Renewable Energy Group, LLC
Ralston plant fuels economic growth, eco-friendly options
RALSTON — It’s one thing to use biodiesel in an individual farmer’s fleet of farm equipment and trucks. It’s another to use it in a massive fleet of vehicles.
For Des Moines-based Ruan Transportation, the decision to use biodiesel from the Iowa-based Renewable Energy Group (REG), LLC was simple.
“It’s well known that transportation is one of the largest contributors to emissions in the country,” said Steve Larsen, director of procurement and fuel for Ruan Transportation, which has approximately 4,000 semi-tractors and 9,500 trailers that travel roughly 350 million miles in 48 states per year. “If we can improve our performance in a manner that can help that problem, we’re glad to do so.”
Founded in 1932, Ruan started using REG’s biodiesel in large volumes around 2016. The trucking firm runs its fleet on biodiesel blends of up to B20 (20 percent biodiesel) and has seen no decline in performance.
Larsen, who is featured in REG’s YouTube video “Ruan Trucks Perform Well, Run Cleaner on Biodiesel,” credits biodiesel with reduced emissions, better performance of diesel particulate filters, strong fleet performance and cost savings.
“Biodiesel is a mainstream fuel,” said Larsen. “I’m more surprised when I hear people are running vehicles without biodiesel.”
Fueling innovation in rural Iowa
Plants like REG Ralston help supply biodiesel for Ruan. Biodiesel has played a key role in the local economy and beyond for more than 20 years, and the plant continues to evolve to meet new challenges.
“The world is demanding sustainability solutions,” said Bill Ritchie, plant manager of REG Ralston. “Our biodiesel is part of the answer, plus it adds value to Iowa’s soybean crop and the state’s rural communities.”
REG Ralston started from humble beginnings in 1996 with farmer-owned West Central Cooperative. The co-op had an abundance of soy oil after producing value-added feed and nutrition products for the dairy industry. West Central built a plant to process soybean oil into methyl esters, which could be used in barbecue grill cleaners, graffiti remover and more.
By 1998, the Ralston plant expanded into SoyPower biodiesel, thanks to an upgrade at the facility.
“There was some really innovative thinking around soy oil, which was only worth pennies on the dollar back then,” said Ritchie, who has worked at REG Ralston for 13 years.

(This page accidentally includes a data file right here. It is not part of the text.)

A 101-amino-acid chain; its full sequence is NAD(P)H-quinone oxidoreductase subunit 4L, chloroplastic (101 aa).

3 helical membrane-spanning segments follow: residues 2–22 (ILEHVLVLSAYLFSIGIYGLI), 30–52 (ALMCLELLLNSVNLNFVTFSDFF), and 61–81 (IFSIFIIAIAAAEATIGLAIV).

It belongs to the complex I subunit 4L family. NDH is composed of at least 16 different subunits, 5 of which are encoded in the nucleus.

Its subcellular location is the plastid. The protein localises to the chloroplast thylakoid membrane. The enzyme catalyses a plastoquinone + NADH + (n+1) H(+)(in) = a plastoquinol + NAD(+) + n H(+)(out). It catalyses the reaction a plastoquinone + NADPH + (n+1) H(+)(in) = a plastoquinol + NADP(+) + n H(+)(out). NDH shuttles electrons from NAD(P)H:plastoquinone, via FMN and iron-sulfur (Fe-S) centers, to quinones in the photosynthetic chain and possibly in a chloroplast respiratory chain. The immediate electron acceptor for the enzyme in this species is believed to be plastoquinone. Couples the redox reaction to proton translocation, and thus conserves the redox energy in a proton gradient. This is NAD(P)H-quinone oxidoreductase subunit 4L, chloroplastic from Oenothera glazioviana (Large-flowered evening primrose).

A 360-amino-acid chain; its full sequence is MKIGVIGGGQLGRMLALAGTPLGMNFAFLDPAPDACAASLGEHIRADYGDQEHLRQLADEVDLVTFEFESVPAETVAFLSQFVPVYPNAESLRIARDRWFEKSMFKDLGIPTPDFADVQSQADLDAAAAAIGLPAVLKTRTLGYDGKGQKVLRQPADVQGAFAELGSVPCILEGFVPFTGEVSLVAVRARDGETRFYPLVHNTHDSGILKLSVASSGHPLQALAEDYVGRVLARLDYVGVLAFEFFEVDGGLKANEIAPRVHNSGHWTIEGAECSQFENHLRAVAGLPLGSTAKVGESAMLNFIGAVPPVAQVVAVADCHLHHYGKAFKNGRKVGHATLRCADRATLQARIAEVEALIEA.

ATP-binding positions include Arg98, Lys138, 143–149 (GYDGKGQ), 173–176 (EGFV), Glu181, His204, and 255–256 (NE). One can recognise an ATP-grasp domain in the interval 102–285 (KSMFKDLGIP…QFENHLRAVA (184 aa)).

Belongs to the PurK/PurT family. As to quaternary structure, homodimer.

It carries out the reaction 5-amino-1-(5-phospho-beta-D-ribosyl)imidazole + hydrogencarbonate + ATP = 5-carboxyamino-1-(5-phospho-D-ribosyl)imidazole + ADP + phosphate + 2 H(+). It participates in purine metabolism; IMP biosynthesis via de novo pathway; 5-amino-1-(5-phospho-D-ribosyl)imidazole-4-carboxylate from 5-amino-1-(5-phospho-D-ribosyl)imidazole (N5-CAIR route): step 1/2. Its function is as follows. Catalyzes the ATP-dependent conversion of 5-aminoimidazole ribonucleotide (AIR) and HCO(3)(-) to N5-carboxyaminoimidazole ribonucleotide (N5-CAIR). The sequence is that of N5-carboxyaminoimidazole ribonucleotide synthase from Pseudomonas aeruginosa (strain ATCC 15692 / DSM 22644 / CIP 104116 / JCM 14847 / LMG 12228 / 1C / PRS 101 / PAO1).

By 2003, REG formed within West Central to grow the biodiesel business. The company was spun off as its own business entity by 2006 and became a publicly-traded company by 2012. Within a few years, REG Ralston upgraded from a 12 million gallon, continuous-flow plant to a 30 million gallon plant, the same size as REG’s two other Iowa biodiesel plants, Newton and Mason City.
Following the completion of the $32 million plant upgrade in 2017, the REG Ralston plant:
• Supports 26 direct jobs, including plant operators, load-out staff, maintenance employees, lab techs and more.
• Uses approximately 94 million pounds of feedstock.
• Produces biodiesel for customers in 70 locations nationwide.
• Reduced 72,329 metric tons of carbon dioxide in 2017, which equates to emissions from 15,488 passenger vehicles.
While some REG plants can use multiple feedstocks like cooking oil, animal fats or corn oil, the REG Ralston plant is unique in that it is directly connected by a pipeline to Landus Cooperative’s soybean crush plant nearby.
“It takes about 18 hours from the time the soy oil from the crush plant is converted to biodiesel here,” said Seth Johnson, REG Ralston’s operations supervisor.
Each week, REG Ralston ships approximately 18 semi-truck loads of biodiesel (with each truck holding 6,500 gallons) and four rail cars of biodiesel (with each rail car holding 25,000 gallons). Most biodiesel shipped from Ralston is bound for customers in the Midwest, although California is a huge market, too, due to the state’s low-carbon fuel standards to reduce emissions.
Thanks to the contributions of REG Ralston, REG is the largest biodiesel producer in Iowa. The company is also major competitor in the international market, with 13 biomass-based diesel production plants in North America and Germany with a total capacity of 575 million gallons per year.
REG biodiesel customers include travel centers/convenience stores, trucking companies, municipalities that use biodiesel to power electrical generators, the mining industry and more.
“Cleaner emissions are huge in the mining industry,” Ritchie said. “Some of our major customers operate limestone mines, for example, where equipment is operating underground and the air has to be circulated through the mines.”
Focusing on fleets
Biodiesel sales from REG Ralston and the company as a whole remain strong. The company is growing by focusing on fleets.
“We help these companies optimize their use of renewable fuels,” Ritchie said.
Ruan, for example, values the greenhouse gas (GHG) emissions report REG provides for them.
“Ruan has reduced GHG emissions by more than 2,100 metric tons since we started doing business with REG,” Larsen said. “It’s a real advantage to get that kind of information that we don’t have to try to figure out ourselves.”
This data is also important to a growing number of Ruan’s clients, since many have their own sustainability goals and emissions reduction goals.
“We’re happy to help support these goals and be a cleaner supplier,” Larsen said. “If you’re looking for emissions benefits and cost savings, without having to do any other infrastructure change, biodiesel can be used immediately, with any fleet.”
REG Ralston is proud to foster long-term business relationships with partners like Ruan while remaining rooted in rural Iowa, Ritchie said.
“I like working in the biodiesel business, because it means cleaner emissions and opportunities that add more value to farmers’ grain and livestock operations. It’s a great industry with an exciting future,” he said.